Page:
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Bill Daley to run for Chicago mayor

CHICAGO — Could the Daley dynasty continue?

Bill Daley, the son and brother of Chicago's two longest serving mayors, is throwing his hat in the ring for the 2019 Chicago mayoral race.

In a surprise announcement last week, Mayor Rahm Emanuel announced he would not seek re-election to a third term. At the time, he said he did not yet believe his successor was in the race.

Now, Bill Daley is set to announce his candidacy on Monday. Daley, 70, previously served as U.S. Secretary of Commerce under President Bill Clinton and as one of President Barack Obama's chiefs of staff.

Daley has name recognition, a resume of service, and fundraising ability.

But former alderman and current UIC political science professor Dick Simpson asks: "Do we want another Mayor Daley, or is two enough?"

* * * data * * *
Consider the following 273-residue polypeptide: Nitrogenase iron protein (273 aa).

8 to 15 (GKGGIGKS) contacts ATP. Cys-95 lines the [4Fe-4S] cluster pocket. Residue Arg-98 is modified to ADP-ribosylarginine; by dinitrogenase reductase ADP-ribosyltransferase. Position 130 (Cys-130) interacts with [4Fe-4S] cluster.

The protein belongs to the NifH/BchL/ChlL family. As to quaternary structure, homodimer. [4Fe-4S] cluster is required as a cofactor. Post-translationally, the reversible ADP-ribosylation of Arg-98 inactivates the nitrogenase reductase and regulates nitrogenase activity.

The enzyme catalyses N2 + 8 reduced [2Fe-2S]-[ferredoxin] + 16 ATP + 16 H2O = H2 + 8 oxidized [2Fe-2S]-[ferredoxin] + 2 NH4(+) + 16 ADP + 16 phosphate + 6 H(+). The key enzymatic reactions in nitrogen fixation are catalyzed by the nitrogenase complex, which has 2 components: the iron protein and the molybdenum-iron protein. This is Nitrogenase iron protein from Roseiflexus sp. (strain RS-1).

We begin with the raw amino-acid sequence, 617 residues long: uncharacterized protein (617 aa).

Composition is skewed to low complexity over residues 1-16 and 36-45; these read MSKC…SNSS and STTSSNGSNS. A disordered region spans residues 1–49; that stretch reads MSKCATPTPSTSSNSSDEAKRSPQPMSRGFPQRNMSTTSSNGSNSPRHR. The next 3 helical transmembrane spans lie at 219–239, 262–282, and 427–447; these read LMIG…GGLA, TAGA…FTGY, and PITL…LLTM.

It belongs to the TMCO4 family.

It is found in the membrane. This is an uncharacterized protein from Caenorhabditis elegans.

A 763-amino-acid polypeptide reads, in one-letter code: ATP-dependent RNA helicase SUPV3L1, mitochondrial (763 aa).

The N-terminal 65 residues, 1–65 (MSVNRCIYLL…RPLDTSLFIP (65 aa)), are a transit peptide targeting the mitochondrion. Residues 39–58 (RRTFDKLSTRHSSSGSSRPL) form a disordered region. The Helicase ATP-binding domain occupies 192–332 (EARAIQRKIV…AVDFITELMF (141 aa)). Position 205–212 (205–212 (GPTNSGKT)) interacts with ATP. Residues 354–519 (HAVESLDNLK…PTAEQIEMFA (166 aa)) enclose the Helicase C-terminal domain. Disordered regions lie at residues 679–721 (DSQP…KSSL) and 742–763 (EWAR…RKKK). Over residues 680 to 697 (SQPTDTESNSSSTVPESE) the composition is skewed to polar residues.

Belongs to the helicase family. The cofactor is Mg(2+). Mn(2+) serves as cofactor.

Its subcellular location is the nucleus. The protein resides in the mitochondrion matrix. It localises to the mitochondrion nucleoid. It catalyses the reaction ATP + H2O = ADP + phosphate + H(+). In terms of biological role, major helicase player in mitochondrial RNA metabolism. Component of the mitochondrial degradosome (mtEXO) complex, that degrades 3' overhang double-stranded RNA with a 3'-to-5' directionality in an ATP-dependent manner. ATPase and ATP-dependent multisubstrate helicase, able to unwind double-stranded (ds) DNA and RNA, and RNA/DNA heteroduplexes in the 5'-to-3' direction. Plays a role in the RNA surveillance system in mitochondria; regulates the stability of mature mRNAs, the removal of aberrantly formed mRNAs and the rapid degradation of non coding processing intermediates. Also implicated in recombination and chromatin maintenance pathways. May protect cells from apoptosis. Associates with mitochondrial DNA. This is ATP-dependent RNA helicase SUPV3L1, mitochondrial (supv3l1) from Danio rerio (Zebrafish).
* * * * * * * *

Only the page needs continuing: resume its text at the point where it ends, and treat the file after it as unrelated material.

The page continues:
"He's probably got more knowledge of running this city than a lot of the newcomers," voter Lamar Frazier said. "This is a Daley town, you understand? Since Richard J. Daley, the legacy goes on, right?"

"[Bill Daley] certainly has name recognition," Simpson said. "He has the ability to raise some money. It’s not clear he has any precinct operation. That’s going to be very telling in this particular round."

Some voters said they don't want the campaign to be about re-litigating the controversial decisions of Richard M. Daley.

“He may be the best qualified candidate," Mark Rossi said, "but my gut would be: We need innovation, whether it’s diversity, youth, we need something different."

Bridgeport native Judy Lincoln said Bill Daley's entry will shake up the race.

"I'm amazed," Lincoln said. "I used to be a neighbor of his on South Lowe many years ago, but I’m not really very surprised. It’s politics. He’s got the name, he’s got the recognition — and it’s going to be one interesting primary."